• 2015 Carol A. Lindeman Award for Excellence in Nursing, Innovative Leadership, and Vision for Health Care, PhD Graduating Class, OHSU School of Nursing
  • 2015 Scholar, Oregon Clinical and Translational Research Institute
  • 2015 Oregon BIRCWH K-12 Scholars in Women's Health Research Across the Lifespan , the Eunice Kennedy Shriver National Institute of Child Health and Human Development and National Institutes of Health Office of Research on Women's Health
  • 2014 Best Poster Award, American College of Nurse-Midwives 59th Annual Meeting, Denver, CO
  • 2014 Best Research Poster Award, Division of Research, American College of Nursing Midwives 59th Annual Meeting, Denver, CO
  • 2014 Jonas Doctoral Scholars Program and Scholarship, OHSU School of Nursing
  • 2014 Research Scholarship, Sigma Theta Tau, Beta Psi Chapter
  • 2014 W. Newton Long Research Scholarship, American College of Nurse-Midwives
  • 2013 Pierce Scholarship, OHSU
  • 2013 Dean’s Scholarship, OHSU School of Nursing
  • 1998 Inducted, Sigma Theta Tau International Honor Society, Alpha Eta Chapter
  • 1993 Inducted, Phi Beta Kappa, Academic Honor Society, Reed College
  • 1993 Outstanding Female Graduate Award, American Association of University Women, Reed College

Memberships and associations

  • American College of Nurse-Midwives


Elsevier pure profile

Selected publications

  • Tilden, E.L., Phillipi, J.C., Ahlberg, M., King, T., Dissanayake, M., Snowden, J.M. & Caughey, A.B.  (2019). Describing latent phase duration and associated characteristics among 1281 low-risk women in spontaneous labor. Birth, 1-10. https://doi:10.1111/birt.12428
  • Tilden, E.L. & Snowden, J.M. (2018). The causal inference framework: A primer on concepts and methods for improving the study of well-woman childbearing processes (first in a 3-part series, ref #s 11, 12, &13). Journal of Midwifery and Women’s Health, 63(6), 700-709 https://doi.org/10.1111/jmwh.12710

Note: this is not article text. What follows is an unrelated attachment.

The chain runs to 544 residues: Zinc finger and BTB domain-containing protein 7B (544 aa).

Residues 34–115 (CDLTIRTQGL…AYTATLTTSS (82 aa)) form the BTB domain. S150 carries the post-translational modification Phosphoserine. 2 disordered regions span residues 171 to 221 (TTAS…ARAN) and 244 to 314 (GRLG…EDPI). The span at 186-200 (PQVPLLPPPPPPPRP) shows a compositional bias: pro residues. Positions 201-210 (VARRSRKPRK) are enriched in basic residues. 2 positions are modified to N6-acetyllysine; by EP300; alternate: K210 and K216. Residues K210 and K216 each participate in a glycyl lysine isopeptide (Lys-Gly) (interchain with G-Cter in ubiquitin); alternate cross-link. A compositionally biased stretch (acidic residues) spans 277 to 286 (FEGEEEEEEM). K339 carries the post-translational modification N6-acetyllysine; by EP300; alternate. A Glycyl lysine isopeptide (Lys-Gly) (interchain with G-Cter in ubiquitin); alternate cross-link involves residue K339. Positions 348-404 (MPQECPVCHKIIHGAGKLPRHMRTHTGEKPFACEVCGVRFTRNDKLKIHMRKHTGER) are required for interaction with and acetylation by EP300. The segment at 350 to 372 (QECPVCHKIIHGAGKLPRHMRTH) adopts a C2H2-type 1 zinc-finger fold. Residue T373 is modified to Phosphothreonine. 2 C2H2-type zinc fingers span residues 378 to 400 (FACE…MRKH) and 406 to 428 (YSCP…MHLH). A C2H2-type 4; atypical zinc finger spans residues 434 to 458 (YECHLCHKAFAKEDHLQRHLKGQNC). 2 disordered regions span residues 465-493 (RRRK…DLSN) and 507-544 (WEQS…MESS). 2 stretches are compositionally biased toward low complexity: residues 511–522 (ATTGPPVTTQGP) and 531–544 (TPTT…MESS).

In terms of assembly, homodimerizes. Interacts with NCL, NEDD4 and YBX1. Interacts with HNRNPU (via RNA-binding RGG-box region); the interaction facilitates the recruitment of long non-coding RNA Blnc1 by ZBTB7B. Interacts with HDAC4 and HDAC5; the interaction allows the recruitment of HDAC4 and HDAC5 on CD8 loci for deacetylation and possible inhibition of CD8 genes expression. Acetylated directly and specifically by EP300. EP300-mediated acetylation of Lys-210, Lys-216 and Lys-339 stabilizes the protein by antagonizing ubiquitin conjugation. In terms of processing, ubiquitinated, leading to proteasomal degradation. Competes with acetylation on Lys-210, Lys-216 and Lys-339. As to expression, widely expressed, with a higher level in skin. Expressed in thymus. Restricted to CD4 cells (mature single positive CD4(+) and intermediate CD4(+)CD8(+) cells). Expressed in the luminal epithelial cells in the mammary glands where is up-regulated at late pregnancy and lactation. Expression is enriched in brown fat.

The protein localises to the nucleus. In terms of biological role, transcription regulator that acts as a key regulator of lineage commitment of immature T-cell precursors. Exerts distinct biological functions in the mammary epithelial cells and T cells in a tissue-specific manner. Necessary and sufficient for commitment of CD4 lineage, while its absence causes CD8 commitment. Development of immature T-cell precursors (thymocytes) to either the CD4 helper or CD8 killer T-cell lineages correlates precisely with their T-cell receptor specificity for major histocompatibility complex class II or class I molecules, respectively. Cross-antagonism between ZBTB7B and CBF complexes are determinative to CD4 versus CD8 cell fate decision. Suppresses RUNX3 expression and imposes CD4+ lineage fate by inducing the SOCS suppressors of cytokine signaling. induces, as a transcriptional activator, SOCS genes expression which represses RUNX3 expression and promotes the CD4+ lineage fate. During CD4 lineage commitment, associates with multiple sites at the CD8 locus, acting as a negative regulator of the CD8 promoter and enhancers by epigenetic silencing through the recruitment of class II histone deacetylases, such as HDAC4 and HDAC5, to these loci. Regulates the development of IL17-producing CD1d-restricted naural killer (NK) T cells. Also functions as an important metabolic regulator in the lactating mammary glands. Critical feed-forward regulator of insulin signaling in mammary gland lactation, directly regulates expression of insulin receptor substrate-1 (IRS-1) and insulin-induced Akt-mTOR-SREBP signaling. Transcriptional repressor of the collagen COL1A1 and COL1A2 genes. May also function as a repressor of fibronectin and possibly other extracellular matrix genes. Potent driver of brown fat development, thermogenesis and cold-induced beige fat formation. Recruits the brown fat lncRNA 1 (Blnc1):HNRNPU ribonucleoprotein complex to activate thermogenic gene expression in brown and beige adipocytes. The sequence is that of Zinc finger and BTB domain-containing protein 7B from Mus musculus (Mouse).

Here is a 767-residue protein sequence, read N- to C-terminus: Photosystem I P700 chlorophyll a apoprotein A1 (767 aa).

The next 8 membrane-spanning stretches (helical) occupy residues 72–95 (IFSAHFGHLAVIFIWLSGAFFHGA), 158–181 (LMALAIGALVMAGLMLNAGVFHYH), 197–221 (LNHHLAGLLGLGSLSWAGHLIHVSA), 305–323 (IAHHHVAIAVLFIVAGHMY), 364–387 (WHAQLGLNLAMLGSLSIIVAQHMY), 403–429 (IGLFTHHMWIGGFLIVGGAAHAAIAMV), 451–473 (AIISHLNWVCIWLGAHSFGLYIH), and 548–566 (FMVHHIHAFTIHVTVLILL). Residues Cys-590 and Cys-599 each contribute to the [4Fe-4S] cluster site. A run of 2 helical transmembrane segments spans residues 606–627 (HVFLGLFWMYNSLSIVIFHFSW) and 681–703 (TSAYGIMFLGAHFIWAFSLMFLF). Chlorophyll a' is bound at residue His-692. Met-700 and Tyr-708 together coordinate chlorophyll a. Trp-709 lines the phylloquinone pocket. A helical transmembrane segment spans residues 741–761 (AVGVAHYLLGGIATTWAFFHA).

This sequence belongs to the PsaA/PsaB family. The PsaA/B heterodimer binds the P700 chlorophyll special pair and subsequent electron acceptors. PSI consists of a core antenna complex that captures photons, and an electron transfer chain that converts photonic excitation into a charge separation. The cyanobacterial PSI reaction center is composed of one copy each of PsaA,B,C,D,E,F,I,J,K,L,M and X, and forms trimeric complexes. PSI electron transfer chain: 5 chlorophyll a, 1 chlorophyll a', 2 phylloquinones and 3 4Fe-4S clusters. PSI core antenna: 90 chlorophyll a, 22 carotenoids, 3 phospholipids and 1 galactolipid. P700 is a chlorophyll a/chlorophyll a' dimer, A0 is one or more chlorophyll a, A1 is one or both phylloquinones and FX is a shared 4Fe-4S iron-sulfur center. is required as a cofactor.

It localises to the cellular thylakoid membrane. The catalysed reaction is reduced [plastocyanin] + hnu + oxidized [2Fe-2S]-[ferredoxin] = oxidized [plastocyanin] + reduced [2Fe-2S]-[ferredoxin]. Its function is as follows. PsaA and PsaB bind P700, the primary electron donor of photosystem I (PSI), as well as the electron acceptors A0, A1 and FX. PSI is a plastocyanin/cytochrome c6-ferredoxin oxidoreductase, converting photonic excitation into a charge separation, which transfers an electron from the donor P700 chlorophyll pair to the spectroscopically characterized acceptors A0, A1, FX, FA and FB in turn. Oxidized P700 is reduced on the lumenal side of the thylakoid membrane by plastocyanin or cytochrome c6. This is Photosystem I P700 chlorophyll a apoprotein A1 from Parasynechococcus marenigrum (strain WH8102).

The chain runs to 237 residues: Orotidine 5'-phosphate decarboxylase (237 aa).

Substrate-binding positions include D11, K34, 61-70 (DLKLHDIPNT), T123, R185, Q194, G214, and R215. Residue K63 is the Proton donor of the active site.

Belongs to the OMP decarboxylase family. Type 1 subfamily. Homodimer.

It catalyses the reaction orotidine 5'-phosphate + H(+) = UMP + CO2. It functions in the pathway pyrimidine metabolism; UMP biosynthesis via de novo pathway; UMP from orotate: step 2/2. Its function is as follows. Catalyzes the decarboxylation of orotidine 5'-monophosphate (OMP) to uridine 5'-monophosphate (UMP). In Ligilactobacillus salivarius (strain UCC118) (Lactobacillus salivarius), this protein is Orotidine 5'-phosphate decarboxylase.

• Snowden, J.M. & Tilden, E.L. (2018). Further applications of advanced methods to infer causes in the study of physiologic childbirth (second in a three-part series). Journal of Midwifery and Women’s Health, 63(6), 710-721 https://doi.org/10.1111/jmwh.12732
  • Snowden, J.M., Tilden, E.L. & Odden, M. (2018). Formulating and answering high-impact causal questions in physiologic childbirth science: Concepts and assumptions (third in a three-part series). Journal of Midwifery and Women’s Health, 63(6), 721-730 https://doi.org/10.1111/jmwh.12868
  • Greiner, K.S., Hersh, A.R., B.A., Hersh, S.R., Remer, J., Tilden, E.L. & Caughey, A.B. (Tilden and Caughey are co-senior authors). (2019). The effect of doula care on low-risk women’s first two deliveries: a cost-effectiveness analysis. Journal of Midwifery and Women’s Health
  • Tilden, E.L., Cheyney, M., Guise, J.M., Emeis, C.L., Lapidus, J., Biel, F., Weidrick, J. & Snowden, J.M. (2017). Vaginal birth after cesarean: Neonatal outcomes and United States birth setting. American Journal of Obstetrics and Gynecology, 216 (4), 403.e1 – 403.e8
  • Tilden, E.L., Emeis, C.L., Caughey, A.B., Weinstein, S., Futernick, S. & Lee, C.S. (2016). The influence of group versus individual care on phase of labor at hospital admission. The Journal of Midwifery and Women’s Health, 61 (4), 427-434
  • Tilden, E.L., Caughey, A.B., Lee, C.S. & Emeis, C.L. (2016). The effect of childbirth self-efficacy on perinatal outcomes. Journal of Obstetric, Gynecologic, & Neonatal Nursing (JOGNN), 45(4), 465-480
  • Snowden, J.M., Tilden, E.L., Snyder, J., Quigley, B., Caughey, A.B. & Cheng, Y. (2015). Planned out-of-hospital birth and birth outcomes. The New England Journal of Medicine, 373(27), 2642-2653
  • Tilden, E.L., Lee, C.S., Allen, A., Griffin, E. & Caughey, A.B. (2015). Cost-effectiveness analysis of latent versus active labor hospital admission for medically low-risk, term women. Birth, 42(3), 219-26